Cumberland Farms opens new East Granby store

Cumberland Farms opened a new location at 62 Rainbow Road in East Granby on March 12. The new location is the latest store to feature the company’s innovative design, equipment and food offerings that are meant to enhance the customer experience and compete with limited-service, fast-casual restaurants.

Land Trust memorializes Dismal Brook caretaker

The Granby Land Trust and Jamie Gamble memorialize longtime property caretaker Olof Stevenson with the installation of a plaque on the bench located on the northwest corner of Stevenson Field on the GLT’s Dismal Brook Wildlife Preserve.

Regan provides testimony on H.B. 6626

On March 18, Susan Patricelli Regan, president of Foxfield F.A.R.M. Foundation gave testimony to the Connecticut Real Estate and Insurance Committee on House Bill 6626, lines 71-84, which references “An act requiring insurance coverage for equine therapy for Veterans suffering from PTSD” (originally S.B. 498 proposed by Senator John A. Kissel, CT District 7).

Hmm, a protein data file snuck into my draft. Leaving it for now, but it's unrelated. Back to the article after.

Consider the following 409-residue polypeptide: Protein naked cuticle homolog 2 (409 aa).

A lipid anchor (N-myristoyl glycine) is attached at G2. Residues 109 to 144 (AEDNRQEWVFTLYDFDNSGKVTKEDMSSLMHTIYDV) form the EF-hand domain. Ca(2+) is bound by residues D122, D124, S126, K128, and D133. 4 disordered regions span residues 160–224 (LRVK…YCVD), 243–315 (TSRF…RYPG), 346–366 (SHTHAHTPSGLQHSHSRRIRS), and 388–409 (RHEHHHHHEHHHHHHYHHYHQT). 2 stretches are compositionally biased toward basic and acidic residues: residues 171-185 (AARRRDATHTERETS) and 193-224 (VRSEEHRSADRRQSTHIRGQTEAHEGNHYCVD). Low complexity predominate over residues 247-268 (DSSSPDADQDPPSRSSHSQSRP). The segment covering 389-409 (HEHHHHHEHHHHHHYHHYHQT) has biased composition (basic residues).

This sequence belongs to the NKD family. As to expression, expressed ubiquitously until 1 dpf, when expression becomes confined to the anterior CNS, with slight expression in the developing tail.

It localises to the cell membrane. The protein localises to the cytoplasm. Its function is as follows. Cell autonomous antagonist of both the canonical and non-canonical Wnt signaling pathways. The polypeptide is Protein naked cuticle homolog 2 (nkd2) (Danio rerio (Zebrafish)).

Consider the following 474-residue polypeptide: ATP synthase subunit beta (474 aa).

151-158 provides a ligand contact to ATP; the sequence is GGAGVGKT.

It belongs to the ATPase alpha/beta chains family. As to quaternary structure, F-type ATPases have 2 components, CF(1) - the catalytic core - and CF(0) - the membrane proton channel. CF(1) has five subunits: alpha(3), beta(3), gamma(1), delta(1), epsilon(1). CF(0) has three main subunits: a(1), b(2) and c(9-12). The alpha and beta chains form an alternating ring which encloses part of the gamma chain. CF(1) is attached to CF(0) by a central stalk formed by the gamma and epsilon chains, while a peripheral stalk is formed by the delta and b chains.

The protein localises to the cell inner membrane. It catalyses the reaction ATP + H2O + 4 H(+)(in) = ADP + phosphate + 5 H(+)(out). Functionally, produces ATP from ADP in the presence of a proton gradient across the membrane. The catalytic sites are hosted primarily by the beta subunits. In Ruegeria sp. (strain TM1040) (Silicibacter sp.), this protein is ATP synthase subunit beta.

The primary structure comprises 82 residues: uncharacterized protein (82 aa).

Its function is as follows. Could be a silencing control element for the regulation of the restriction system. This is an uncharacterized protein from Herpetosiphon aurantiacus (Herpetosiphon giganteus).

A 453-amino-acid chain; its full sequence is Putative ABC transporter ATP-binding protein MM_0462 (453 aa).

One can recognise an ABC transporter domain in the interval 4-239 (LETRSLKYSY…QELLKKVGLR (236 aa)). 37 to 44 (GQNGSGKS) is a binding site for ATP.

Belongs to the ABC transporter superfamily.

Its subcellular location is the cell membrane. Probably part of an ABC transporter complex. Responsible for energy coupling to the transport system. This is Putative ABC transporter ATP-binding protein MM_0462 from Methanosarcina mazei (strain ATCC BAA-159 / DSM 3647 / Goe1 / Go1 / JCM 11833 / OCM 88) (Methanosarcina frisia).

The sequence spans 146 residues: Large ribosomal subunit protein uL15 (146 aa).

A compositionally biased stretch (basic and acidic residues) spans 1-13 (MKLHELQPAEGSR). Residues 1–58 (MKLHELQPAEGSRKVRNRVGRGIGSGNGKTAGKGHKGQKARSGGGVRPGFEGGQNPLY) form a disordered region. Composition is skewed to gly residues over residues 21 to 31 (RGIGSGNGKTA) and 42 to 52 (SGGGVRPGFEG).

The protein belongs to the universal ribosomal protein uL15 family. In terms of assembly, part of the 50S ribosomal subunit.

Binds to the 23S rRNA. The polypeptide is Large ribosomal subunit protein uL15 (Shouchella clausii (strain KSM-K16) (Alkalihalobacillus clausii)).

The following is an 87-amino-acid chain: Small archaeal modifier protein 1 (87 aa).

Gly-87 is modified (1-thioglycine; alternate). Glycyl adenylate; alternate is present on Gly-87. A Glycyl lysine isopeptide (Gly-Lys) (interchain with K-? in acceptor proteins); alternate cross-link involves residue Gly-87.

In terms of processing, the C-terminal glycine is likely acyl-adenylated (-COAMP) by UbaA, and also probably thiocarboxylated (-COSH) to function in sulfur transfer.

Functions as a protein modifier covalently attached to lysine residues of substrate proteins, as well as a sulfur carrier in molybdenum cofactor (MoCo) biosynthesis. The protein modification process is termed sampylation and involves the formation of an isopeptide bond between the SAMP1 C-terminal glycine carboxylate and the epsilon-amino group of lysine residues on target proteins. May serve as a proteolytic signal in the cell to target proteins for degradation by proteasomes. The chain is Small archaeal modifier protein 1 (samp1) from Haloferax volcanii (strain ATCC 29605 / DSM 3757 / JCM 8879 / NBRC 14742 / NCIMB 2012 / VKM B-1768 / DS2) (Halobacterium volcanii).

Daybreak at the Drummer

One of the benefits of an early morning walk is being able to witness a spectacular sunrise like this.

Jen Bell joins CBG board

Kathy Norris, president of Citizens for a Better Granby (CBG), announced the election of Jen Bell to its board. CBG is the nonprofit volunteer organization that publishes the community newspaper, The Granby Drummer, now in its 51st year of operation.

New duck nest boxes installed

Granby Land Trust Board Member and photographer Dave Emery, Dismal Brook Wildlife Preserve Property Steward Bob Saunders and property neighbor John Miller installed two additional wood duck nest boxes at the GLT’s Dismal Brook Wildlife Preserve in North Granby during a snowstorm on Feb. 22.

Who opens a restaurant in a pandemic?

All across America, restaurants are shutting their doors. Some would argue you’d have to be crazy to consider launching a food business right now. Yet that’s exactly what one Connecticut man did.

Bee a Hero for Mother Nature

According to the U.S. Department of Agriculture, three-quarters of the world’s flowering plants and about 35 percent of the world’s food crops depend on animal pollinators to reproduce. Climate change, habitat loss, intensive farming, and pesticides are all major contributors to losses of both native insect pollinators and commercially managed honeybee colonies in the United States.